Recep Tayyip Erdoan, the president of Turkey, has consented to remove his veto over Finland’s bid to join NATO.
Finland, which has an 832-mile border with Russia, was forced to reevaluate its foreign and security policy of military neutrality and submit an application for NATO membership as a result of Moscow’s invasion of Ukraine. Finland would become the alliance’s 31st member if it joins.
The action will unquestionably improve the west’s capacity to respond to any future Russian threat across the Baltic Sea.
After a meeting with the Finnish president, Sauli Niinistö, in Ankara on Friday, March 17, Erdoğan said he would recommend to the Turkish parliament that it vote to back Finland’s application to join. He said he hoped the vote would happen before the Turkish elections in May.
On Friday, Erdoğan said Turkey’s concerns about Kurdish terrorist activity in Finland had been addressed.
“Turkey is one of the strong defenders of Nato’s open-door policy,” he said. Finland had taken “concrete and authentic steps” to meet Turkey’s security concerns, and “with Finland’s membership Nato will become stronger”.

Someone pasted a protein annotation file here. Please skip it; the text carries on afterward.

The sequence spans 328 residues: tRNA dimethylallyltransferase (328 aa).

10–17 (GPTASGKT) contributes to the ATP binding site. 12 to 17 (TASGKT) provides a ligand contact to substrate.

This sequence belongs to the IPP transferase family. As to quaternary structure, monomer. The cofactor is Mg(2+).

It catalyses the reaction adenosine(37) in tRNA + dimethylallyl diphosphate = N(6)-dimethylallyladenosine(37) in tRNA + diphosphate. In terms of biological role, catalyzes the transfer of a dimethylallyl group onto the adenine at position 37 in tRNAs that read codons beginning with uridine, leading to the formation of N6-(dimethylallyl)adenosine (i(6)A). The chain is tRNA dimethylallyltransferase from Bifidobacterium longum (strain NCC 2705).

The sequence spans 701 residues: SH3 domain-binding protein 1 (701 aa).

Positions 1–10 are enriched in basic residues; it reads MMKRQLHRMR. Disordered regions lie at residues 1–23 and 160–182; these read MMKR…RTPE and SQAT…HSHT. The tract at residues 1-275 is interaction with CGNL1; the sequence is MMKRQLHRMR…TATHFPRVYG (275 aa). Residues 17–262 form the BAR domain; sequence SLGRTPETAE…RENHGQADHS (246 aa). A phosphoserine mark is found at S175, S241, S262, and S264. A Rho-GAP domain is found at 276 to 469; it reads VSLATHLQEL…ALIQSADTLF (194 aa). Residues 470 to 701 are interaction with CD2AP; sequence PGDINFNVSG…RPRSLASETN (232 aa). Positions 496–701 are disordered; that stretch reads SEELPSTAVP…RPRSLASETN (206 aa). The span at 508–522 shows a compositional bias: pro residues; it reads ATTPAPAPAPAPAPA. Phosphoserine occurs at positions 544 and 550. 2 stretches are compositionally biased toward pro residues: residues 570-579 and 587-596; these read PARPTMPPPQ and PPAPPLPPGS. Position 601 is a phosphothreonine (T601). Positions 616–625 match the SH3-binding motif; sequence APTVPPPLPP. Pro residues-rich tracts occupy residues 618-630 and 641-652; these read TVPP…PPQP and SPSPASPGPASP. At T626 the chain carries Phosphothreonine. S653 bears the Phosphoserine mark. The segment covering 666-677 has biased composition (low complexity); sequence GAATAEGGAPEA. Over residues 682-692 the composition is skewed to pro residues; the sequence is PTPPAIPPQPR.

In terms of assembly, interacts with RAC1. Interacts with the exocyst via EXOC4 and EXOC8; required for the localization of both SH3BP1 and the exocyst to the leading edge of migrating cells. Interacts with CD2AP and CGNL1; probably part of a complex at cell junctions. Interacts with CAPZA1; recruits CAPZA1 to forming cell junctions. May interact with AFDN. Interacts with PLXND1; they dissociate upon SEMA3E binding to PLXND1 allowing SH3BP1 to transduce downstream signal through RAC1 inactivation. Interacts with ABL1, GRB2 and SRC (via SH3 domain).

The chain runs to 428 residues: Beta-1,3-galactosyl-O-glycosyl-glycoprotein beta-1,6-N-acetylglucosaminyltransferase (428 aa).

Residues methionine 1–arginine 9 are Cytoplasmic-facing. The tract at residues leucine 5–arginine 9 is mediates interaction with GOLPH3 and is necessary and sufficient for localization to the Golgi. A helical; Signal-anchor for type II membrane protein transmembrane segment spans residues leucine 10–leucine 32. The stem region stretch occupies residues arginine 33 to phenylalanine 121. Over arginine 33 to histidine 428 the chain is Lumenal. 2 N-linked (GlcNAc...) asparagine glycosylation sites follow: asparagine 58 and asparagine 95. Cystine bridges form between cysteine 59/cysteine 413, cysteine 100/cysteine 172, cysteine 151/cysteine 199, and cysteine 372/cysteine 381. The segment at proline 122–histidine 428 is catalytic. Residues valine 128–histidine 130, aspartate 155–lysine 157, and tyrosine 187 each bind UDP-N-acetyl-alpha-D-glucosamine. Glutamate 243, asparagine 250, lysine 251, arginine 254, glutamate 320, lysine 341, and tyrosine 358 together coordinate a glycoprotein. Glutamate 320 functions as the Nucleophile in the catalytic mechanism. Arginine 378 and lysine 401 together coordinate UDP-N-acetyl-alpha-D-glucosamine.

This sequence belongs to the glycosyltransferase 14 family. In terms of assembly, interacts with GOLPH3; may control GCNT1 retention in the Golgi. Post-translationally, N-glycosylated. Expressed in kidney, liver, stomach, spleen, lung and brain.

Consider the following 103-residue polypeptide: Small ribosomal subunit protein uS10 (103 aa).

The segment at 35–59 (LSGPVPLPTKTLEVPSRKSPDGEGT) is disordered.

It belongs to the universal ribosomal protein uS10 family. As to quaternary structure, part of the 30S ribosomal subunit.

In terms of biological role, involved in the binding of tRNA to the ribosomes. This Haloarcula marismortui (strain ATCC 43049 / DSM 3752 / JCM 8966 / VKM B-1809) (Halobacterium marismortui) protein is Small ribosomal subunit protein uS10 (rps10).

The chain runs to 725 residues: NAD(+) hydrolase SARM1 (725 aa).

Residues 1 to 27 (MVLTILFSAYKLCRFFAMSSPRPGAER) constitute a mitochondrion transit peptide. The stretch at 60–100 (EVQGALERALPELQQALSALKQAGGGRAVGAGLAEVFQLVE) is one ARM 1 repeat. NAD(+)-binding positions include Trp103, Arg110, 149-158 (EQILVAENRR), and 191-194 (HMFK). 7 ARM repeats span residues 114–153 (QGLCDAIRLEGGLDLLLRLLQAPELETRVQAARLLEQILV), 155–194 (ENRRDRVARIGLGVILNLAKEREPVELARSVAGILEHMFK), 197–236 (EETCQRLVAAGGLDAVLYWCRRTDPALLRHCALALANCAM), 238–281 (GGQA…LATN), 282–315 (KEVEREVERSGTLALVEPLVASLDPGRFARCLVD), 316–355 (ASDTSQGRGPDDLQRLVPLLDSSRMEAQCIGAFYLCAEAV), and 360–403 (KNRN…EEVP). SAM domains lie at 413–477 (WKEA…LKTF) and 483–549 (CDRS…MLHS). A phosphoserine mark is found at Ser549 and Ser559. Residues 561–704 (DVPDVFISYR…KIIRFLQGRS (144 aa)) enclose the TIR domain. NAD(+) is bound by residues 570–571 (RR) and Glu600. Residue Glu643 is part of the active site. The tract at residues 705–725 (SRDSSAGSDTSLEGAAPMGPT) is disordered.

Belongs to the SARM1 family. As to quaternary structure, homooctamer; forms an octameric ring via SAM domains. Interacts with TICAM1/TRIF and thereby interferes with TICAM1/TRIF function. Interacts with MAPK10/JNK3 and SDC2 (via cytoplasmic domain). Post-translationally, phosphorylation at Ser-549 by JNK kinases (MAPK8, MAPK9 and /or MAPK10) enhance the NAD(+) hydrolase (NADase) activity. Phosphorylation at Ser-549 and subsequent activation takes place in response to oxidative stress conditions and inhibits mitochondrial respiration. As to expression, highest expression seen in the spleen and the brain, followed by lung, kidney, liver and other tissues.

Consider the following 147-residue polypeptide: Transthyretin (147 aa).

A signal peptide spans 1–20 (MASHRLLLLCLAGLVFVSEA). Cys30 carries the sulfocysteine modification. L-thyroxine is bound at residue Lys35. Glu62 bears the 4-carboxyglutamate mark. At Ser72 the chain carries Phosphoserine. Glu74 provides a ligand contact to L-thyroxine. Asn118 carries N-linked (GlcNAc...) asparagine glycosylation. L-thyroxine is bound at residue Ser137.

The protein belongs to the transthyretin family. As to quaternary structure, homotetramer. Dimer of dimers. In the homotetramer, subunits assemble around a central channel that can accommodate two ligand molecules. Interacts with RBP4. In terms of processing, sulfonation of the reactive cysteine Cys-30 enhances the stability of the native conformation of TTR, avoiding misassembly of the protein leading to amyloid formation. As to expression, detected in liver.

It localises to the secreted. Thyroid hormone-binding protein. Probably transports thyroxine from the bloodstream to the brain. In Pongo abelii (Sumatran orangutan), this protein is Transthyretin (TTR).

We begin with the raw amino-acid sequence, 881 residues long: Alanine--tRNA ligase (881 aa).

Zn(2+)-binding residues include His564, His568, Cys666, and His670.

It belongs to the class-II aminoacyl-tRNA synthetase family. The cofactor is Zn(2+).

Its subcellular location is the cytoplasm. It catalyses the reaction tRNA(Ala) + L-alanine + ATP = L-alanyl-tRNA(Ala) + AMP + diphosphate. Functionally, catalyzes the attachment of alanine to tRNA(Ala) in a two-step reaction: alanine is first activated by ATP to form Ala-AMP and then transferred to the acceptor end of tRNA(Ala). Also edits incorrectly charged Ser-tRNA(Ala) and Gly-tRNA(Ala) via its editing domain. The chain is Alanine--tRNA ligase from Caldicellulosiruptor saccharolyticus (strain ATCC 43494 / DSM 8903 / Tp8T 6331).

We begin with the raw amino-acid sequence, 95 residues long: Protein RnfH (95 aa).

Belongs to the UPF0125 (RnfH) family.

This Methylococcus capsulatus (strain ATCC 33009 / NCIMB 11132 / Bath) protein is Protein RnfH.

Niinistö said to Erdoğan: “Now we have got an answer, thank you,” but he added: “Finnish Nato membership is not complete without Sweden.” He expressed the hope that both countries would be permitted to join Nato at its summit in Vilnius in July.
For months, Erdoğan demanded that Finland and Sweden do more to clamp down on Kurdish activists.
Erdoğan has been seeking assurances from Finland and Sweden to eradicate members of the Kurdistan Workers’ party (PKK), an organisation designated as terrorist by the European Union. He said there should be “no place for any terror group no matter what their name or aim”.
Hungary is now the only other NATO member still to approve Finland’s membership, and it is expected to relent next week rather than be left isolated within the alliance.